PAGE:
WINDHOEK, Sept. – 14 Yesterday, Agribank signed a one year Memorandum of Understanding (MoU) with the MAWF/GIZ Support to a De-bushing Project.
The areas for cooperation include the development of financing products aimed at scaling-up projects in bush control and biomass utilisation as well as utilising the valuable knowledge and information of the De-bushing Advisory Service (DAS) for risk assessment of bush control and bush-based value addition loans.
Moreover, DAS will provide referral service on Agribank’s loan products relevant to bush control and biomass utilisation as part of their outreach services. Reciprocally, Agribank will divulge information on loan products, specifically on the uptake of related loans and especially those associated with the focal area of the MoU.
The duo will coordinate capacity building activities for bush control loan holders and ensure that loan applicants undergo technical training in sustainable rangeland management, sustainable bush control and technologies used, biomass processing and utilisation, and the economics of bush control.
The Project was established through a bilateral cooperation between the German and Namibian governments in partnership with the Namibian Ministry of Agriculture, Water and Forestry, in an attempt to develop, improve and implement strategies on sustainable bush control.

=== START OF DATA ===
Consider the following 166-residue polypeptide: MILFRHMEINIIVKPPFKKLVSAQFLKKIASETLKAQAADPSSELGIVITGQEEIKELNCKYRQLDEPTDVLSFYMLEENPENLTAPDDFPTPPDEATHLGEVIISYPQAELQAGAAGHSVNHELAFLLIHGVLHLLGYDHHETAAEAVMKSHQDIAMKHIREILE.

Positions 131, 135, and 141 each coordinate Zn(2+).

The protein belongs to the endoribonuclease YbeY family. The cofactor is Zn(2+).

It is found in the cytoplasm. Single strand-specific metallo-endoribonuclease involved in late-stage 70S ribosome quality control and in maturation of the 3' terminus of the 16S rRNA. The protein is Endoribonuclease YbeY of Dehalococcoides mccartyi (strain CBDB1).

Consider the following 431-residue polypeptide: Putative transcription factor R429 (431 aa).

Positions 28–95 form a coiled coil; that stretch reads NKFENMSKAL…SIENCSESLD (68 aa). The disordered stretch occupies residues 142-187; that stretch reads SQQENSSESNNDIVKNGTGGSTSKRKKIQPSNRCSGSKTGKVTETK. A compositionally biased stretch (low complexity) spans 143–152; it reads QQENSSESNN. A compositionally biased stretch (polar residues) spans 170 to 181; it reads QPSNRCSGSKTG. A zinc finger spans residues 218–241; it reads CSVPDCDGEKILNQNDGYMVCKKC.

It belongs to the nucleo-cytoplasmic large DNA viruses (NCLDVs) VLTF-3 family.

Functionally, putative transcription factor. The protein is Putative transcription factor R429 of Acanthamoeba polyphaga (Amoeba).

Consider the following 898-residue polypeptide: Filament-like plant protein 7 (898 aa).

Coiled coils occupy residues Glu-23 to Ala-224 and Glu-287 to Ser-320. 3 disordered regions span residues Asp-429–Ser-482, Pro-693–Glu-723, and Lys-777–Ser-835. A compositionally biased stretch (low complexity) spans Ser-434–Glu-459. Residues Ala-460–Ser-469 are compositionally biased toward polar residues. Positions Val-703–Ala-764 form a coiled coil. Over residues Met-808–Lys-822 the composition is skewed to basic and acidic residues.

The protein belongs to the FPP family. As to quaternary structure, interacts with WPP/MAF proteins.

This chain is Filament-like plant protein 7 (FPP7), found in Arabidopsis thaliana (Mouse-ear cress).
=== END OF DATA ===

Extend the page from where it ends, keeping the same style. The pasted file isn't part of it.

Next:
Creating a national framework for bush control is essential, while creating value addition opportunities for the biomass resource, supporting farmers, wood harvesting and processing industries through the establishment of a De-bushing Advisory Service (DAS) is a realistic goal the project will aim to explore and realise.
Agribank Chief Executive Officer, Sakaria Nghikembua, described the MOU as Agribank’s resolve to play a meaningful role in the socio-economic transformation and development of Namibia.
“We continuously strive to innovate ways and means to ensure that our products and services become more accessible to all Namibians in order to contribute to the development of agriculture in this country. Bush encroachment has proven to be a problem in many parts of the country and we trust that through this agreement, more farmers and entrepreneurs will have access to financing and advisory services to turn the challenge of bush encroachment into value addition opportunities”, Nghikembua stated.
GIZ Project Team Leader Frank Gschwender highlighted the immense potential for a diversified industry with regards to the Namibian encroacher bush.
He said: “The scope of bush encroachment is huge, estimated at more than 30 million hectares of land amounting to a total of 200 to 300 million tonnes of biomass, providing Namibia with a sheer unlimited resource which is in high demand globally”. According to Gschwender, the knowledge of the opportunities created through biomass utilisation is crucial for the industry to flourish. As an emerging industry, the sector is faced with difficulties in accessing financial products to upscale bush control and value chain initiatives. As such, this cooperation is seen as a roadmap to create financial models suited to boost the bush-based biomass industry, thereby achieve large-scale rangeland restoration.” – NDN Staffer